A landmark case alleging the United States government has failed to adequately protect young people from climate change was given a boost by an Oregon judge over the weekend, when the Federal District Court backed the right of 21 youth plaintiffs to be heard in full.
Magistrate Thomas Coffin found the government, and fossil fuel interests they have joined with, must answer to the “relatively unprecedented” case, dismissing their push to have it struck out.
The case relies on the US constitution and the Public Trust Doctrine to allege the government has failed in its ‘duty’ to protect young peoples’ “implicit right” to a stable climate, ocean and atmosphere.
Celebrated environmental activists Bill McKibben and Naomi Klein have declared the proceedings to be the “most important lawsuit on the planet right now”. The youth plaintiffs’ attorney, Philip Gregory, said the April 8 ruling is “one of the most significant in [America’s] history”.
The 21 youth plaintiffs are aged between eight and 19. Supported by renowned climate scientist James Hansen and American not-for-profit Our Children’s Trust, the group are seeking to force a plan to phase out fossil fuels.
In short, the case argues that the government has for decades failed to act to prevent harm to current and future young people by continuing to subsidise and permit the use of fossil fuels. Judge Coffin did not rule on the youths’ claim that they will suffer a material harm as a result of that alleged failure, but rather affirmed their right to have that argument heard in court.
In his judgement, Magistrate Coffin framed the argument as follows:
Plaintiffs are suing the United States and various government officials and agencies because, they assert, the government has known for decades that carbon dioxide (C02) pollution has been causing catastrophic climate change and has failed to take necessary action to curtail fossil fuel emissions.
Moreover, plaintiffs allege that the government and its agencies have taken action or failed to take action that has resulted in increased carbon pollution through fossil fuel extraction, production, consumption, transportation, and exportation. Plaintiffs assert that a reduction of global C02 concentrations to less than 350 parts per million is possible, but action must be taken immediately to prevent further ocean acidification and ocean warming.
Plaintiffs allege the current actions and omissions of defendants make it extremely difficult for plaintiffs to protect their vital natural systems and a liveable world.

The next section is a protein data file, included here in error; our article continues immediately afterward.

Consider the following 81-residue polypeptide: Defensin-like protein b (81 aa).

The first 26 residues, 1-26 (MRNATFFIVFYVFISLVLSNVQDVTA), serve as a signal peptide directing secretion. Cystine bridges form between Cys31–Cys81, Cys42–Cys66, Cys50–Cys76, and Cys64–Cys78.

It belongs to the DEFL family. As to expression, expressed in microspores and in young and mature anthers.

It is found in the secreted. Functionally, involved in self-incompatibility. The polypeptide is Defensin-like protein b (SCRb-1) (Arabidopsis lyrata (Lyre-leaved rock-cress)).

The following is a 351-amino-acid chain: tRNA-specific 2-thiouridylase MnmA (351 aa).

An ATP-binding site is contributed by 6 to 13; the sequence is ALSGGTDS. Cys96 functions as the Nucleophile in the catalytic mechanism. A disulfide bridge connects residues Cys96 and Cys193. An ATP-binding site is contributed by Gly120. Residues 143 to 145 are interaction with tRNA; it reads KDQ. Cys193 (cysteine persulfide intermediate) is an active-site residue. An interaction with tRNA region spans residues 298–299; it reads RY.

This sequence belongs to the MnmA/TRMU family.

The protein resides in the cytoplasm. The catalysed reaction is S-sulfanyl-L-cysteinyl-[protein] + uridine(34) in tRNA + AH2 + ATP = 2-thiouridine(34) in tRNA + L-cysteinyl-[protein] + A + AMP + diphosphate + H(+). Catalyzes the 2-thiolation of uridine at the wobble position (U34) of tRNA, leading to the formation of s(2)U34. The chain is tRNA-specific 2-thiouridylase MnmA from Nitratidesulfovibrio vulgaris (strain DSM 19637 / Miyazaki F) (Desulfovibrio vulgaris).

Consequently,plaintiffs seek immediate action to restore energy balance and implementation of a plan to put the nation on a trajectory (that if adhered to by other major emitters) will reduce atmospheric C02 concentrations to no more than 350 parts per million by 2100.
It’s worth noting that a target of “no more than 350 parts per million” by the end of the century is a substantially higher bar than was agreed at the United Nations climate conference in Paris last year.
Plaintiffs and their supporters are relying on amendments five and nine to the US constitution, and the Public Trust Doctrine, which holds that the government has a responsibility to preserve and care for natural resources so that future generations derive equal access and benefit from them in the future.
In a promising sign for plaintiffs, Judge Coffin not only found in favour of their right to have these arguments heard, but also took a dim view of defence filed by government and fossil fuel lobbyists.
“…At this stage of proceedings, defendants take an overly simplistic approach in construing the constitutional claims raised by the plaintiffs,” he said in his judgement.
The case is at the crest of a wave of climate litigation, often brought by young people, that is sweeping judicial systems across the globe. Last year a Dutch court ordered the government to increase its climate targets, and youth-led climate cases are already making progress in Uganda and Pakistan.
A palaver of other cases, including a potential suit in Australia, also appear imminent.
The case in Oregon has attracted massive attention from the media and public. Hundreds queued to get a glimpse of the two-hour hearing on March 9, leading the Courts took the unprecedented step of streaming proceedings to three other Oregon court rooms.
— Captain Mike (@MikeFincken) April 9, 2016
Reacting to the win in Oregon, 16-year-old plaintiff Victoria Barrett said “people label our generation as dreamers, but hope is not the only tool we have”.
“I am a teenager. I want to do what I love and live a life full of opportunities. I want the generation that follows to have the same chance. I absolutely refuse to let our government’s harmful action, corporate greed, and the pure denial of climate science get in the way of that,” she said.
The next step is a review of Judge Coffin’s decision by another judge in the same court, Ann Aiken. In order to ultimately succeed, the 21 plaintiffs will eventually have to prove government inaction on climate change poses a dire threat to future generations’ lives and liberty, and infringes on their constitutionally protected rights.
Donate To New Matilda
New Matilda is a small, independent media outlet. We survive through reader contributions, and never losing a lawsuit. If you got something from this article, giving something back helps us to continue speaking truth to power. Every little bit counts.